The only C-5R ever built featured a narrow tube frame with outriggers
to mount the aluminum body, whose design was supposedly approved
by Bonneville craftsman Reid Railton.
While appearing to be a step back in terms of sophistication, the
straight-axle, torsion-bar front suspension saved 30 pounds
of unsprung weight and eliminated the tire scrub caused by
camber changes inherent in the previous independant layout.
The live rear axle also employed torsion bar suspension in
place of coil springs.
The C-5R’s higher speed capability presented the need for better
braking, resulting in the largest brakes (seventeen inch diameter)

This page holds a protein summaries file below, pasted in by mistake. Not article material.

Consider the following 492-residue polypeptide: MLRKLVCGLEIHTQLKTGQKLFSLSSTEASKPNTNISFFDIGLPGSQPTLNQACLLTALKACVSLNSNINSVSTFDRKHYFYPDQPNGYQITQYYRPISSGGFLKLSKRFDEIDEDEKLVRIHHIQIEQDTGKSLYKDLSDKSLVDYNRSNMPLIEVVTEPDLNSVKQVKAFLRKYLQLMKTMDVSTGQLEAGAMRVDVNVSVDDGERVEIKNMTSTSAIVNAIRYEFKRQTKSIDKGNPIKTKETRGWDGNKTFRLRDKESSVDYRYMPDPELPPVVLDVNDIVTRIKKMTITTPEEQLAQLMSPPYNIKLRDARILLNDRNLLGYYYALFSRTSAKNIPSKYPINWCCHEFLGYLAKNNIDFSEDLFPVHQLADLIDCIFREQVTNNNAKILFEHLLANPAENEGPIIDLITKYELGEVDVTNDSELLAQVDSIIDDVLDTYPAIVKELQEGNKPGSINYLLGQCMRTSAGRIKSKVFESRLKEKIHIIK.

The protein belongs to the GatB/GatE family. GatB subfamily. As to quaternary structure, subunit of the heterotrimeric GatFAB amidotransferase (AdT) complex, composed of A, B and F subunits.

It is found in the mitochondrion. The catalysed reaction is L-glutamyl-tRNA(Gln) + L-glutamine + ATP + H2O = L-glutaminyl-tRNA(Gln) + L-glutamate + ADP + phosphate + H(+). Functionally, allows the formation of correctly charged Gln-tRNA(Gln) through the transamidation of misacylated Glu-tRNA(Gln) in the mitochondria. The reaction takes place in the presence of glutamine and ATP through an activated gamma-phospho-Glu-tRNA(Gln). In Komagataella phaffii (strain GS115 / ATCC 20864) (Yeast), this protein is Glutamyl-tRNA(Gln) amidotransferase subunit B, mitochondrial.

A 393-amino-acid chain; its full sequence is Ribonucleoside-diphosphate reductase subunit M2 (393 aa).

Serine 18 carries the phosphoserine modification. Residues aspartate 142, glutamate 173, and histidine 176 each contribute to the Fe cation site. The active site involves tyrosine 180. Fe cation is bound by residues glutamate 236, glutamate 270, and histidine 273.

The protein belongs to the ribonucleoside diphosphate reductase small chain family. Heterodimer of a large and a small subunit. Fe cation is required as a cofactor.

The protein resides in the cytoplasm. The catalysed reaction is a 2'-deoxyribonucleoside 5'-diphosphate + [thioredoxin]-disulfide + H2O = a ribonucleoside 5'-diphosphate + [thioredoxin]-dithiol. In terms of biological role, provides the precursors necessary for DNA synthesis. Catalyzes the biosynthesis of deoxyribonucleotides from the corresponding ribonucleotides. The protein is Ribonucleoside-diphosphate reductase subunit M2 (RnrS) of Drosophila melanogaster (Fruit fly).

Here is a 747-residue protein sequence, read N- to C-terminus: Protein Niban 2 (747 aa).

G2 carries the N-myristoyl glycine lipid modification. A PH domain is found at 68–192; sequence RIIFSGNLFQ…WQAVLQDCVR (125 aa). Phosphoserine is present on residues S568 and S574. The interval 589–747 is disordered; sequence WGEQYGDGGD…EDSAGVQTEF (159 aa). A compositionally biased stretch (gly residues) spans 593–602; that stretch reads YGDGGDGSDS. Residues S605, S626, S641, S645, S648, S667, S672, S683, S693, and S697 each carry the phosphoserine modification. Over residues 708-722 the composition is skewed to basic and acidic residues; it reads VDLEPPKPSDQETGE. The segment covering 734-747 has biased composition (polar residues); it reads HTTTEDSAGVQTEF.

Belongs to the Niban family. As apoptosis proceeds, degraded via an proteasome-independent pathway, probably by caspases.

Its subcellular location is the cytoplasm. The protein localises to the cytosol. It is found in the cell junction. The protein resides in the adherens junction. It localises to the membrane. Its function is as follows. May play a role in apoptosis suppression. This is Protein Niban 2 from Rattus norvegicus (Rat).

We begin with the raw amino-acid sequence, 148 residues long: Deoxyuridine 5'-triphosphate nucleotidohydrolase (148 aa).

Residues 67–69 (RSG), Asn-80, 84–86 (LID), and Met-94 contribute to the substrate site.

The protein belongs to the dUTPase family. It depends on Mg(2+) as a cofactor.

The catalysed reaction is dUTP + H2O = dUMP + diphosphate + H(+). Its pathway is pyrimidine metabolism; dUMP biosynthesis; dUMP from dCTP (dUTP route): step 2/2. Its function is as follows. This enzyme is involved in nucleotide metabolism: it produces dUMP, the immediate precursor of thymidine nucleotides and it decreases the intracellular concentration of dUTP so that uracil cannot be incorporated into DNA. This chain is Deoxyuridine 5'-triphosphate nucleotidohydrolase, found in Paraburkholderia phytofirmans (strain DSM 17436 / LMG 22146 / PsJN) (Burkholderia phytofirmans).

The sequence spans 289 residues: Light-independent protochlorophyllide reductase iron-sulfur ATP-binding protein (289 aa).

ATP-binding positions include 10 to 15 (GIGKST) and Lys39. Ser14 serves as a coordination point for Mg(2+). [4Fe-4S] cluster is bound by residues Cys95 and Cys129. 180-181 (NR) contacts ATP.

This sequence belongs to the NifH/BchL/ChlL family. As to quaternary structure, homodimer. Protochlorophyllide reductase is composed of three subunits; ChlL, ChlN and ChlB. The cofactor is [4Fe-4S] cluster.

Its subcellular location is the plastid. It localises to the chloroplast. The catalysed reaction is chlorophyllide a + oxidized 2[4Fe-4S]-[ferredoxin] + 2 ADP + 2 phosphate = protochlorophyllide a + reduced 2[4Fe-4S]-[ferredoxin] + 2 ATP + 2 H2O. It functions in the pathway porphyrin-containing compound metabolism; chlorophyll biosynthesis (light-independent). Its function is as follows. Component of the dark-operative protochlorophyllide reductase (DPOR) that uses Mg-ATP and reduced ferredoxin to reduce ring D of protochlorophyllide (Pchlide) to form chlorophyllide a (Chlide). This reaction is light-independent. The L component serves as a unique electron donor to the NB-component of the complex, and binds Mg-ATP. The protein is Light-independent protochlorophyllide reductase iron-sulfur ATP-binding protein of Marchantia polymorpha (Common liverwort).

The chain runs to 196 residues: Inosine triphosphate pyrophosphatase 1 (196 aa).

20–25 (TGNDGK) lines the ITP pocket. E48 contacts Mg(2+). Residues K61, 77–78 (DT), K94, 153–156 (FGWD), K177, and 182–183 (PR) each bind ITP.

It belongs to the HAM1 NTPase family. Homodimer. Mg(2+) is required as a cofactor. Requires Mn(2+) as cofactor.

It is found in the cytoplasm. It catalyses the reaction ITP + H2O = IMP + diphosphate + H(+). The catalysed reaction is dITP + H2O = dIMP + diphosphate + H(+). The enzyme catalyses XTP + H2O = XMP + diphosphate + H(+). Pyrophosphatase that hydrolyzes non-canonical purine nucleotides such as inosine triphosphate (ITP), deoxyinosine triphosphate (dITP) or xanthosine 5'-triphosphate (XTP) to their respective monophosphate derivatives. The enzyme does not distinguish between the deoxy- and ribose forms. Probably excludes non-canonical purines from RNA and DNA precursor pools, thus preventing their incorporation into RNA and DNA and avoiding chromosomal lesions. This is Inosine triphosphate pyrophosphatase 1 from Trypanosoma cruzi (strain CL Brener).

ever fitted to a modern-era racer. They proved inadequate
however against the lighter, slower but disc-equipped Jaguars.
The C-5R was faster on the Mulsanne Straight by five mph,
but it could not outbrake the Jags. Even so, John Fitch and
Phil Walters eventually brought the car home in third place.
Shortly after the 1953 Le Mans, the team travelled to the champagne
district of Reims for a new twelve-hour sports endurance race
in support of the French GP. The event was a memorable one:
Alfred Momo introduced Briggs to Juan Manuel Fangio, whose
invitation to a friendly toast introduced Briggs to the joys
of champagne, and John Fitch survived a gigantic, end-over-end
wreck in the C-5R. The car was returned to the U.S. and rebuilt.
The team finished the ’53 season with still more wins in the
U.S. and fresh ambitions for yet another run at Le Mans.